A-list entertainers routinely played the Diplomat back then. It was all pretty cool.
Tannenbaum arranged for a press hospitality suite at the hotel where a handful of veteran reporters would play poker almost until dawn, the game breaking up in time to go to the barns for interviews.
We’re referring to the reporters who weren’t out drinking and carousing. I never did, of course. I only heard tell of it.
The post draw in those days was 48 hours in advance of race day and was accompanied by a press breakfast. Questions followed the bacon and eggs and usually was hosted by Tannenbaum who said nice things about his bosses and visiting media. Tannenbaum loved press guys.
Thursday was the only morning the poker players could have shuffled past dawn, get to the track in time for breakfast, ask questions their questions, write their stories, await cocktail hour following the last race, then begin the process all over again.
Guys like that also gave the phrase “greatest generation” credibility.
The Florida Derby wasn’t the Kentucky Derby, but that never stopped hordes of beautiful women from attending the races in all their finery and millinery. Tannenbaum wasn’t the only person wearing orchid. Many in a crowd of 30,000 did, too.
When entries were drawn this past Wednesday, the only people covering from out of state were Jennie Rees of the Louisville Courier-Journal and HorseRaceInsider.com, swelling the count of out of town mainstream press to one.
Who knows, if Jennie worked for a newspaper in Chicago or St. Louis or Baltimore, she, too, might have been among the missing. Rees once described the Courier-Journal as a “three-year-old paper.” Everyone knew what she meant. It’s probably keeping her beat afloat.
My hotel is one that attaches a copy of USA Today to the door latch of the room, an old-school guilty pleasure.
And I truly was surprised when the sports section of Thursday’s USA Today included not even a hint that a lightly raced undefeated three-year-old and betting favorite in a number of Derby futures pools had drawn post 4 and was installed the early line 9-5 Florida Derby favorite.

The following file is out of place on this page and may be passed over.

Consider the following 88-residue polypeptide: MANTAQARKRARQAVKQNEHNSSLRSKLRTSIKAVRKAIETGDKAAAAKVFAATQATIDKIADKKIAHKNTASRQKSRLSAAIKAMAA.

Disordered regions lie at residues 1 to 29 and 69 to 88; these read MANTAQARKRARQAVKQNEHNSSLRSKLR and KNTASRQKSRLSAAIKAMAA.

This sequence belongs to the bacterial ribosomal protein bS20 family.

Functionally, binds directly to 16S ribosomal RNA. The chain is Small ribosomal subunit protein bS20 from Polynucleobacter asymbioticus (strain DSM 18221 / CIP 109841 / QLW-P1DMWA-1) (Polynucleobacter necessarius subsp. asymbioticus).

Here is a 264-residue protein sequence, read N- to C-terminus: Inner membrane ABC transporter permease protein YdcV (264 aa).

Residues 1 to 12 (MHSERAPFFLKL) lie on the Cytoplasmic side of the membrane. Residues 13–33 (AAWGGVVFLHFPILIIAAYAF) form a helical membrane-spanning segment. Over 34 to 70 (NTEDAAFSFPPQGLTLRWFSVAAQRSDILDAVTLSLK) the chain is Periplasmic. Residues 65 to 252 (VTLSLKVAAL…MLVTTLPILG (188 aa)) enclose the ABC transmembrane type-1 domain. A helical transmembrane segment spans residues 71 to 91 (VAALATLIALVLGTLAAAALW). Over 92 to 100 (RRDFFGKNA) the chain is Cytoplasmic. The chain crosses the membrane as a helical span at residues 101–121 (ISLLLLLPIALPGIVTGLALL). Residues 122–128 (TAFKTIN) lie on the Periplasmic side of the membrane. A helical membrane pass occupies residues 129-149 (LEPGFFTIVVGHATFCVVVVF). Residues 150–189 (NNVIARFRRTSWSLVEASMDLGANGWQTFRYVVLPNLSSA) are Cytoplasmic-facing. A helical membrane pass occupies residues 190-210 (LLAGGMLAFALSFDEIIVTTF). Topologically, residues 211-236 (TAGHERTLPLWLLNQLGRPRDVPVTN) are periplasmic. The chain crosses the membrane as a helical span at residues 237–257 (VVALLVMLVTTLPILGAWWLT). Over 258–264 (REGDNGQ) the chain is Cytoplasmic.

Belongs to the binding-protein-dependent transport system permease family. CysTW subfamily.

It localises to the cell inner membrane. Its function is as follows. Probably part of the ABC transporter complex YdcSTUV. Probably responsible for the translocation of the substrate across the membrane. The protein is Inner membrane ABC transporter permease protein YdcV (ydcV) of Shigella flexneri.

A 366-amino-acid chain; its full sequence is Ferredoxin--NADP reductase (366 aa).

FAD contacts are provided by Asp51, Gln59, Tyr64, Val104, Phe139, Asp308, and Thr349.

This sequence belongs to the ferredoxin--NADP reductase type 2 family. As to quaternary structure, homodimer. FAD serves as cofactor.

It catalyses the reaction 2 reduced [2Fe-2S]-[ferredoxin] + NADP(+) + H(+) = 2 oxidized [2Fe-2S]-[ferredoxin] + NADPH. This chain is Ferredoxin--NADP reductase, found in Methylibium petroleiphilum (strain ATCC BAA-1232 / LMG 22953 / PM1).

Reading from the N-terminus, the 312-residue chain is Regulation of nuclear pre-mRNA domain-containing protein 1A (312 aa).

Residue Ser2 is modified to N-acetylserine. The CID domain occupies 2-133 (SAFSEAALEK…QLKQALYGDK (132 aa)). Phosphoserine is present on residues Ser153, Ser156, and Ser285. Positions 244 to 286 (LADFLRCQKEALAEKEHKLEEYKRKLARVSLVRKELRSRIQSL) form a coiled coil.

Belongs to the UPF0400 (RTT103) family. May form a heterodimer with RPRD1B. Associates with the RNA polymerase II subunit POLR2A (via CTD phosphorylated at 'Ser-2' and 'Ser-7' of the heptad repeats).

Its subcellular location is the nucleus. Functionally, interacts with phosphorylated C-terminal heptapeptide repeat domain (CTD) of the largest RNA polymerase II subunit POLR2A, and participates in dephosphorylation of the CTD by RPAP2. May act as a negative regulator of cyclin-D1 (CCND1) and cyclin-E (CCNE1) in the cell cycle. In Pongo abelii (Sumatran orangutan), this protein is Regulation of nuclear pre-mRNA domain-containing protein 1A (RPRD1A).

Not even a short paragraph, which I’m sure annoyed Tom Pedulla, USA Today’s ace racing and college sports beat writer.
Of course, if the Eastern Regionals of the NCAA Tournament were held in Miami, site of opening-round play, instead of Boston, Pedulla would be covering the Florida Derby. Maybe he still will, but I’m taking the under.
Rees must have written her Florida Derby advance Thursday. She was not in attendance yesterday. Columnist Vic Ziegel of the New Daily News was.
Ziegel, a true wordsmith, loves racing for the colorful stories it provides, just like the late Red Smith. He covers the Triple Crown for his paper and gets to write the Florida Derby every year because he’s already in the neighborhood covering Yankees and Mets spring training.
“I can’t believe they still allow me to do this,” Ziegel said outside the Gulfstream Park paddock yesterday.
Parenthetically, racing writers for the Daily News and Post New York probably manage to have jobs because the other newspaper exists: That rivalry is hotter than Duke-North Carolina.
The Associated Press has a racing writer, Rich Rosenblatt, who’s based in New York. He was here last year. He covered the 2008 Tampa Bay Derby, too. But he won’t be here tomorrow.
Tim Reynolds, the locally based AP sportswriter, will be here to see if one of today’s entrants goes on to become the 22nd Kentucky Derby winner to prep in the Florida Derby.
Or if today’s winner becomes the third Florida Derby winner in the last four years to repeat in Louisville, thus joining Barbaro and Big Brown.
I never knew the answer to this ancient riddle: “If a tree falls in the forest and nobody’s there, does it make a sound?”
Talk about analogous situations. Apparently, the answer eventually reveals itself.
Written by John Pricci